Growing old is never easy, but for lesbian, gay, bisexual, transgender, and queer-identified (LGBTQ+) baby boomers — the overwhelming majority of whom have endured lifetimes of discrimination and prejudice — the process of aging can be particularly fraught. According to a major, 2017 survey published in The Gerontologist, it’s estimated that living in the U.S. there more than 2.7 million LGBTQ+ people aged 50 and older, including an estimated 1.1 million seniors (ages 65+).
The report came on the heels of several recent landmark studies, each intent on understanding the unique aging and health needs of LGBTQ+ older adults — an intersecting community of people who, until only the past decade, had been largely ignored and understudied by the field of gerontology.
The growing interest in this intersection reflects a shifting landscape within assisted living facilities and their concomitants (e.g. healthcare providers), and recognizes that increasing diversity among the senior segment necessitates a greater level of awareness, compassion, and inclusivity by caregivers and nursing homes: by 2060, “the total number of older adults who self-identify as LGBT, have engaged in same-sex sexual behavior or romantic relationships, and/or are attracted to members of the same sex is estimated to increase to more than 20 million,” (The Gerontologist).
For a group historically underserved by policy and healthcare services, the relative invisibility of LGBTQ+ elders to researchers has been dispiriting — if unsurprising, considering society’s slow uptake of acceptance. But what’s become immediately clear from the studies done since is that LGBTQ+ older adults face a number of special challenges as they age, and have medical, social, and emotional needs that differ greatly from their heterosexual and/or cisgender1 peers.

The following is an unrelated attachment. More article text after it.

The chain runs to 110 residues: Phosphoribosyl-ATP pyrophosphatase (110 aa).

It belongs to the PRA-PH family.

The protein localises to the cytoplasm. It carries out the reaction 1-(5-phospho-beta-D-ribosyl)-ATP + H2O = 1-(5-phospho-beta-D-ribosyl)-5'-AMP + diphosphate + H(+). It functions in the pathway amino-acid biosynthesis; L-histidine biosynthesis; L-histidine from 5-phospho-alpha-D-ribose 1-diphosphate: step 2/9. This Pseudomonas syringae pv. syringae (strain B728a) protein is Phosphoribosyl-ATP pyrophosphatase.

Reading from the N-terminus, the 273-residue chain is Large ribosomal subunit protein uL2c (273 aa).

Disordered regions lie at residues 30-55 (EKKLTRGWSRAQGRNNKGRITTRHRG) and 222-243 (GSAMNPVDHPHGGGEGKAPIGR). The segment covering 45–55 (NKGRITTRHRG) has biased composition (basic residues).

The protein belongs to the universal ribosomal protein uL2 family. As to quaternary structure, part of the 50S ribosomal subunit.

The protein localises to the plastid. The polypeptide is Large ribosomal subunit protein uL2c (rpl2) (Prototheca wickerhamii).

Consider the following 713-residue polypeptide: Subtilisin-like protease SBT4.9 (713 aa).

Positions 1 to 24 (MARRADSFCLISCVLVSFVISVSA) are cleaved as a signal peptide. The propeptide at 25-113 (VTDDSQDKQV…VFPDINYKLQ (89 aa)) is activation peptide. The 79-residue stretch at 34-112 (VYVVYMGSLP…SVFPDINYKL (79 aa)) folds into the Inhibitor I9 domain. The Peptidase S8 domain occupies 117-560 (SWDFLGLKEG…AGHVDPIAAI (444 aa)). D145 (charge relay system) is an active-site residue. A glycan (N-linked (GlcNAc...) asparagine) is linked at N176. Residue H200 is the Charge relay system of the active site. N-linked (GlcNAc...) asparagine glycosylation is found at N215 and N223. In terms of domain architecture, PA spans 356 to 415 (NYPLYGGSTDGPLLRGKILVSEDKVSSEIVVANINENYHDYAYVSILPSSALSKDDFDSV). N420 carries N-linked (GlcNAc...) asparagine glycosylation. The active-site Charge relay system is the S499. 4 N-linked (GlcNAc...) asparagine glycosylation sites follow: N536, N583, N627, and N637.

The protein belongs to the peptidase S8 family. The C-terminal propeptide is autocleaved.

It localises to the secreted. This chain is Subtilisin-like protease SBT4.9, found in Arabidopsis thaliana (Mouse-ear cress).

It’s important that providers of elder care services be aware that these baby boomers and seniors — the aging faces of the Stonewall Generation, who in 1969 led the charge for equality following the powder-keg uprising at Stonewall Inn that propelled the fight for gay rights to the national stage — are now confronting an open ridicule as the first out members in their assisted living communities. And while they’ve proven their resilience, having also fought to reach an old age that too many of their peers never would — lost to the AIDS crisis at the height of young adulthood — few of these individuals will have made here untouched by trauma, and the punishing effects of stigma, discrimination, rejection, and struggle.
In the second half of this article, we will explore the kinds of challenges faced by LGBTQ+ older adults, and why it is so important that for us as caregivers to understand them.
To continue reading Part Two of this article, please click here.
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